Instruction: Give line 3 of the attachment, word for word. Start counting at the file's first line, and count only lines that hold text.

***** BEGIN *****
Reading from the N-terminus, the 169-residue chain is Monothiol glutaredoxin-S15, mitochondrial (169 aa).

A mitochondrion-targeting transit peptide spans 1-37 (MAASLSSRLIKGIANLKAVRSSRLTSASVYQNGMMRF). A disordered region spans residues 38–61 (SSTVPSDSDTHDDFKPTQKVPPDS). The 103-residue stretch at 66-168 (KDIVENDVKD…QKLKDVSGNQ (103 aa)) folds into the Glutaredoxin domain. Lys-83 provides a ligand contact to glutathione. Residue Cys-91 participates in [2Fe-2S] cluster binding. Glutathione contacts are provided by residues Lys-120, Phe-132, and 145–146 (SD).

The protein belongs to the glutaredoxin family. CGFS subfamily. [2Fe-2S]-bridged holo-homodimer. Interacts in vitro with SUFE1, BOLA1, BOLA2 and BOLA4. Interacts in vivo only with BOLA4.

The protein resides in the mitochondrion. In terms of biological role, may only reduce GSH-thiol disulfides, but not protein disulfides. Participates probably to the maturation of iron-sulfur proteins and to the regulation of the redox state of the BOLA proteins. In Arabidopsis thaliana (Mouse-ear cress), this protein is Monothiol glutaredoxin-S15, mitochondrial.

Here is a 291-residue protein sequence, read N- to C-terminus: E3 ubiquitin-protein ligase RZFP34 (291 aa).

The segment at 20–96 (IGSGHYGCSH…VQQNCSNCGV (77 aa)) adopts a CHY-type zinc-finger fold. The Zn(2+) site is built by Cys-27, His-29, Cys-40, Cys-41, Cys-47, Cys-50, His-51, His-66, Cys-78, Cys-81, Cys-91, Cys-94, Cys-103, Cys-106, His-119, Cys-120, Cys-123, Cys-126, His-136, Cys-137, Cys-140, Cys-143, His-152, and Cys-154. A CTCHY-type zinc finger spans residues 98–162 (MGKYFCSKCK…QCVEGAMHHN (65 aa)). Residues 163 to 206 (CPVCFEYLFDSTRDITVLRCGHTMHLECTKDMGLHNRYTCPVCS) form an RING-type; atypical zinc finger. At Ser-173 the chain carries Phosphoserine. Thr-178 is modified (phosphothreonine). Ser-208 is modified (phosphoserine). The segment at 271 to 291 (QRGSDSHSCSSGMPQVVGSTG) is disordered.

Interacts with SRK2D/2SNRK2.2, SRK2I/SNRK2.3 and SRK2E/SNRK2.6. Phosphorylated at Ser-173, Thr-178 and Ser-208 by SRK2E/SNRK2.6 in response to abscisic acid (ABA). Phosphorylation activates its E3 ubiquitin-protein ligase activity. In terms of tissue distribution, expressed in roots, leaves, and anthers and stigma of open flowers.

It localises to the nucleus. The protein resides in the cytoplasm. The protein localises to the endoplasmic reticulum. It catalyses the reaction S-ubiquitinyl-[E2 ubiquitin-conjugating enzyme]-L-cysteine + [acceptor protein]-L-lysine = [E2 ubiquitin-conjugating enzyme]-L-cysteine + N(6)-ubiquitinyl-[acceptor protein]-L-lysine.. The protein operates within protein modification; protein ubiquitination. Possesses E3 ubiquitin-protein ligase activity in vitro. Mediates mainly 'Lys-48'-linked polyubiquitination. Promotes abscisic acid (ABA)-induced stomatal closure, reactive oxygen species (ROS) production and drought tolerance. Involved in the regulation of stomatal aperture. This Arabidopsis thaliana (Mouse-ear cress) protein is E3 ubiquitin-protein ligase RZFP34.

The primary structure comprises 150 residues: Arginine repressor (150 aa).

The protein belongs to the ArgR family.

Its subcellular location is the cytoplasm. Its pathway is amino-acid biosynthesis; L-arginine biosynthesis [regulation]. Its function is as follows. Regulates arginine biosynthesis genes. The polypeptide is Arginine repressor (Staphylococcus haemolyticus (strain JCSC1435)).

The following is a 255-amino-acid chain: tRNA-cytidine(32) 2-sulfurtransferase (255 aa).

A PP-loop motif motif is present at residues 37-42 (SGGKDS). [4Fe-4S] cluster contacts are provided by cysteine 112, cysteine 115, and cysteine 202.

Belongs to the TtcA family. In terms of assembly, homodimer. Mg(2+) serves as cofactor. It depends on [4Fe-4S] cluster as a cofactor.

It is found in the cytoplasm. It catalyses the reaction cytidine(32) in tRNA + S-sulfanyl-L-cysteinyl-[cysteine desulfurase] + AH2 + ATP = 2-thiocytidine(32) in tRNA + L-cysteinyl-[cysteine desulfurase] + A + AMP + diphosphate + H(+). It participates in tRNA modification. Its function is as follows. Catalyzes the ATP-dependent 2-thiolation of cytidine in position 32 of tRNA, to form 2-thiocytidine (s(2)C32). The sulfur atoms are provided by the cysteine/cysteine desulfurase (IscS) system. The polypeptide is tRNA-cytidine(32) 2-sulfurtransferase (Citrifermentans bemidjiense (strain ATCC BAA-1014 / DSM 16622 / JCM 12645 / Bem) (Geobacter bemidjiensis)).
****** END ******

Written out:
The protein belongs to the glutaredoxin family. CGFS subfamily. [2Fe-2S]-bridged holo-homodimer. Interacts in vitro with SUFE1, BOLA1, BOLA2 and BOLA4. Interacts in vivo only with BOLA4.